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What can I say, my little girl is smart


Bitsy McCann

Disclaimer: This is a brag blog. Be warned.

My kid is smart. I haven’t really done any sort of internet research about it to see where she’s tracking, but I think she’s crazy smart. (She could very well just be normal.) However, she turns two at the end of March, and she’s already counting to 10 (13, actually), knows all of her letters/numbers/colors, and has the emotional capability to deep breathe when she gets mad.

Don’t get me wrong, she will still hit the wall angrily and then say “hit” and “hurt,” but she will also take deep breaths when I reminder her to.

How did this happen? First, genetics. My husband, Kevin, is incredibly smart, and he comes from an entire family of intelligent people. But, more importantly, Kevin and I are lucky. Maybe even the luckiest people I know. I work from home running my own business with a stay-at-home partner. We are incredibly fortunate. He spends all day with Coraline expanding her music repertoire, painting and coloring, developing her imaginative play, exploring nature, and reading from our expansive library. Oh my gosh, the reading. A legitimate average for daily reading would be over two hours. It’s a lot.

Other big reasons I think she’s a genius baby (maybe):

Her screen time is very limited. She actually didn’t watch anything until she was about a year and a half old. Now? Usually it’s under 30 minutes a day, but screen time can be up to 45 minutes. We generally watch nature videos on YouTube or Elinor Wonders Why on WITF. (Super cute show, FYI.)

We count to 100 and practice the alphabet every day. Bath time. Diaper changes. Out for a drive. During meals. Anytime there is a lull in conversation, you can guarantee I’m singing letters or counting numbers.

She doesn’t eat white sugar. Okay, honestly, I have no idea if this has any effect on her intelligence. However, research has shown that sugar is like cocaine. I don’t know about you, but I had that DARE program drilled into my head when I was little. Drugs are bad. In my non-health-professional-opinion, sugar is an unnecessary part of the food wheel. She absolutely eats fruit and natural sugars, but ice cream or juice or candy? Sorry, kid. You got the bummer parents.

She goes outside daily. Hot? Apply sunscreen and wear a hat. Raining? Shove on rainboots and grab an umbrella. Freezing? Layer up and bundle that baby. I read in one of her kid books about mindfulness that no matter the weather, going outside can make you feel better. I also believe it helps grow her mind, though the book didn’t say that.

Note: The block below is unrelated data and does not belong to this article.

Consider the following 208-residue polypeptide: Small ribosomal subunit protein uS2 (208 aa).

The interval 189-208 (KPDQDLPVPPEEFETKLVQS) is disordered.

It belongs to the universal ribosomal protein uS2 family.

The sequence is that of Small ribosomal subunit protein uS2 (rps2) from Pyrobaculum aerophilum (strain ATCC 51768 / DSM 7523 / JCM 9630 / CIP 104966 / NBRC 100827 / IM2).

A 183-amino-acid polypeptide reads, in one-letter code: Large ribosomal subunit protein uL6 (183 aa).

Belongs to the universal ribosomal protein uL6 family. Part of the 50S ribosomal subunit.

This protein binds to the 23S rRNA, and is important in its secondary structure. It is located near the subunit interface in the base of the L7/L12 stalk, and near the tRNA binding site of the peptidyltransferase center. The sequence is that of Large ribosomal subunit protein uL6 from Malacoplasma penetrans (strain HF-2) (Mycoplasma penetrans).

Reading. I know we covered this already, but the reading. Upon the suggestion of a friend, Kevin started reading to Coraline when she was still just a clump of multiplying cells – before I could even feel her moving around inside me. We have a collection of over 200 books, mostly thanks to our amazing family and friends, and Kevin brings home a different stack of library books every week. We often will find her sitting on the floor in front of her bookshelf reading to herself. (Not reading aloud, mind you. She’s not that smart.)

But the number one reason I am convinced – rightly or wrongly – that we have a genius baby is because we are lucky. We are fortunate. I started my business at exactly the right time six years ago so by the time I found out I was pregnant, my business was able to sustain us and my husband could be a stay-at-home dad. Kevin and I have a wonderful relationship. We are always working on being better people and better parents, and we are truly partners in life. Our family is surrounded by so many caring and amazing people that love our child deeply and care about her success.

Not every family is lucky like us. I think that most are not. Occasionally, this realization brings me some very heavy guilt. The world is not fair, and that’s so unfortunate. To compensate, we give away our money to organizations who help families and children who are not so lucky.

While yes, this article is a biased mom account of my incredibly amazing child (hello, bias!), it is also a call to action to support your local community if you are blessed like we are.

Here are a few of the organizations we regularly support, but I encourage you to discover your own non-profits whose missions line up with your beliefs.

Local:

The Fund for Women and Girls

Capital Area Girls on the Run 

Central Pennsylvania Food Bank

Pennsylvania Family Support Alliance

Not local, but we love the missions:

Khan Academy

Heifer International

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